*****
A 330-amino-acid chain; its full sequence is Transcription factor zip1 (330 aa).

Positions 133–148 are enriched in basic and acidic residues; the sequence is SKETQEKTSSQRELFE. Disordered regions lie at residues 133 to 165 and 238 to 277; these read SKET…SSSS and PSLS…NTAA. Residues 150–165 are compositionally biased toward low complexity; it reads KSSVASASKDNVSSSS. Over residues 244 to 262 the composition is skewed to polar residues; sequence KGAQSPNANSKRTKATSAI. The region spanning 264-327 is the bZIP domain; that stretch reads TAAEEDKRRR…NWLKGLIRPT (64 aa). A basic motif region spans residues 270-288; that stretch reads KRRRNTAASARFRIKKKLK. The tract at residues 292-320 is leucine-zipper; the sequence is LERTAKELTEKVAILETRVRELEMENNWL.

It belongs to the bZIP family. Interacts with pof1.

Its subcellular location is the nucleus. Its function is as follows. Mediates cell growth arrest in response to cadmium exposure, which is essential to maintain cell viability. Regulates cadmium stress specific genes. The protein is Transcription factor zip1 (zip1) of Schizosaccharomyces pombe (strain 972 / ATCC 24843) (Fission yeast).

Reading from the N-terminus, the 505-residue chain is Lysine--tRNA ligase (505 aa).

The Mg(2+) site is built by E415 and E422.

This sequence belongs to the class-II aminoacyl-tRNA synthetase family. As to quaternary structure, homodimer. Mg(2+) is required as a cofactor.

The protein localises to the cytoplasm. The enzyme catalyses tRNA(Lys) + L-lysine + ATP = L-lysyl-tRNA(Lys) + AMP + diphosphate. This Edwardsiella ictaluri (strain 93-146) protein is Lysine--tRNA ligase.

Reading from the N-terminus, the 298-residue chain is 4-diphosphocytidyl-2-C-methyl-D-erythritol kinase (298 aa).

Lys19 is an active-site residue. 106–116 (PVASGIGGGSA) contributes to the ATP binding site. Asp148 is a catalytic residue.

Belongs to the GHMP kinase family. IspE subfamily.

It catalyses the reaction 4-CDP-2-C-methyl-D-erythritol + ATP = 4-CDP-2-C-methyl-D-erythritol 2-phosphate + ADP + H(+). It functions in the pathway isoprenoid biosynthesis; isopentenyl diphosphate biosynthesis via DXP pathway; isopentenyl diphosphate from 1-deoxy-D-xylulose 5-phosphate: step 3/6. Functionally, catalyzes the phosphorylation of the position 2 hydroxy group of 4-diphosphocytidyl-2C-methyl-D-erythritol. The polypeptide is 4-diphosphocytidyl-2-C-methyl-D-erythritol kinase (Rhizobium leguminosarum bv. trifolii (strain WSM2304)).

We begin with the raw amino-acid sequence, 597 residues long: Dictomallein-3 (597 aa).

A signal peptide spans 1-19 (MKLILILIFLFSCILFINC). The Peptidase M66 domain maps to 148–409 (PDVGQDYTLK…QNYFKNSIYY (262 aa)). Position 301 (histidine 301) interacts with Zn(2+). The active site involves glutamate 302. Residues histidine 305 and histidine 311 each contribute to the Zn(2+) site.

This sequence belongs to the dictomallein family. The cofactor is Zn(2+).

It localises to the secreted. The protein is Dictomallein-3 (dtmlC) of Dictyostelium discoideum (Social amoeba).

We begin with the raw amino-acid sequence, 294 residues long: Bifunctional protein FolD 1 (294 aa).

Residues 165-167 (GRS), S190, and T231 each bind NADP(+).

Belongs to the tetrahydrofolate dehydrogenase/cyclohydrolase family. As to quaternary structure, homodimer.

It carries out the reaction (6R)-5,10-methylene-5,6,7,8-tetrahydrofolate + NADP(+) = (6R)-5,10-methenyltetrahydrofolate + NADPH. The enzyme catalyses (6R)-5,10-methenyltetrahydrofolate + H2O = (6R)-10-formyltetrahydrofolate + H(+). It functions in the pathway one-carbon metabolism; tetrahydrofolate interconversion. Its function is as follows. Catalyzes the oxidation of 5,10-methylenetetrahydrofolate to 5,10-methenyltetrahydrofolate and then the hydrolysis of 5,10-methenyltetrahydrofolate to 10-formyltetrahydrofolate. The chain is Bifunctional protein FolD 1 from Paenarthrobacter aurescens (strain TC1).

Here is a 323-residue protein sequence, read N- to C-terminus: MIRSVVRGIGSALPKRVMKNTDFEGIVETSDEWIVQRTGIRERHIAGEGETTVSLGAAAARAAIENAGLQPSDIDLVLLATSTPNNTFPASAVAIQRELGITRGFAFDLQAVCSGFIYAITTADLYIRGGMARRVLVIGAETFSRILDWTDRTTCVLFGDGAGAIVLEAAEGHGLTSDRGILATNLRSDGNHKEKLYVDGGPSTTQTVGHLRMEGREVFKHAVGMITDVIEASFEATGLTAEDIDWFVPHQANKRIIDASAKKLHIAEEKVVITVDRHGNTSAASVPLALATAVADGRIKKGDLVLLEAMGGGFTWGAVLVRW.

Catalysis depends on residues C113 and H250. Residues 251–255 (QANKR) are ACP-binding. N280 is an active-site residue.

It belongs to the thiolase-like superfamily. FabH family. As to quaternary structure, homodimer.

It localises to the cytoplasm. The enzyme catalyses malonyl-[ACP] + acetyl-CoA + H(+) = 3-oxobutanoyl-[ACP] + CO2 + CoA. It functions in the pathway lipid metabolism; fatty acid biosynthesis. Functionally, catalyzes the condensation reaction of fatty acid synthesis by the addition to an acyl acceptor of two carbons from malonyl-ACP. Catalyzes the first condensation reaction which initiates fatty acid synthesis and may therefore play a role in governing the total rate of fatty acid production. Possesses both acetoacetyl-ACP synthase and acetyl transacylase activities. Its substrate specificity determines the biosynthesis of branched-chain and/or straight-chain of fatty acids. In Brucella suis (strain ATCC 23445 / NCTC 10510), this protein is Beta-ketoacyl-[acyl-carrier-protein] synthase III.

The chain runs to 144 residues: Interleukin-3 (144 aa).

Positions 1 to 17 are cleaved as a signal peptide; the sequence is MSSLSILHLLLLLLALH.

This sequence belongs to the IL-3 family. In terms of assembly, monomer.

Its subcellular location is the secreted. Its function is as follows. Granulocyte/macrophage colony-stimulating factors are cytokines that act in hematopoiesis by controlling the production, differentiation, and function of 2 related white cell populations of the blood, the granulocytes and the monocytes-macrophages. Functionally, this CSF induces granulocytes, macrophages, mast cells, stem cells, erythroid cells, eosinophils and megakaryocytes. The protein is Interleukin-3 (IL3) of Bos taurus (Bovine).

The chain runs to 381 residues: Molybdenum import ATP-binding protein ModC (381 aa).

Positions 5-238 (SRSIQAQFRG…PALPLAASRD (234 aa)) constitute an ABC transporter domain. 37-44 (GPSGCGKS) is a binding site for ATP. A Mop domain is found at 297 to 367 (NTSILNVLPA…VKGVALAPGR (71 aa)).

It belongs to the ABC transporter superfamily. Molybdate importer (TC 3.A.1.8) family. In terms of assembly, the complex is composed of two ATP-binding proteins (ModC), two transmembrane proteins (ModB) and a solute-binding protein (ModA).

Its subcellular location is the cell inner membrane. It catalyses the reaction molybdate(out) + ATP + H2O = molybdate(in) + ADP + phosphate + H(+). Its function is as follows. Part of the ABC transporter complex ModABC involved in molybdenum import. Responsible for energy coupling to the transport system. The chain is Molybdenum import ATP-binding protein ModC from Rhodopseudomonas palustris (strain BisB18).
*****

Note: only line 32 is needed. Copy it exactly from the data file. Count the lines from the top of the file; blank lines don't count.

Its subcellular location is the cell inner membrane. It catalyses the reaction molybdate(out) + ATP + H2O = molybdate(in) + ADP + phosphate + H(+). Its function is as follows. Part of the ABC transporter complex ModABC involved in molybdenum import. Responsible for energy coupling to the transport system. The chain is Molybdenum import ATP-binding protein ModC from Rhodopseudomonas palustris (strain BisB18).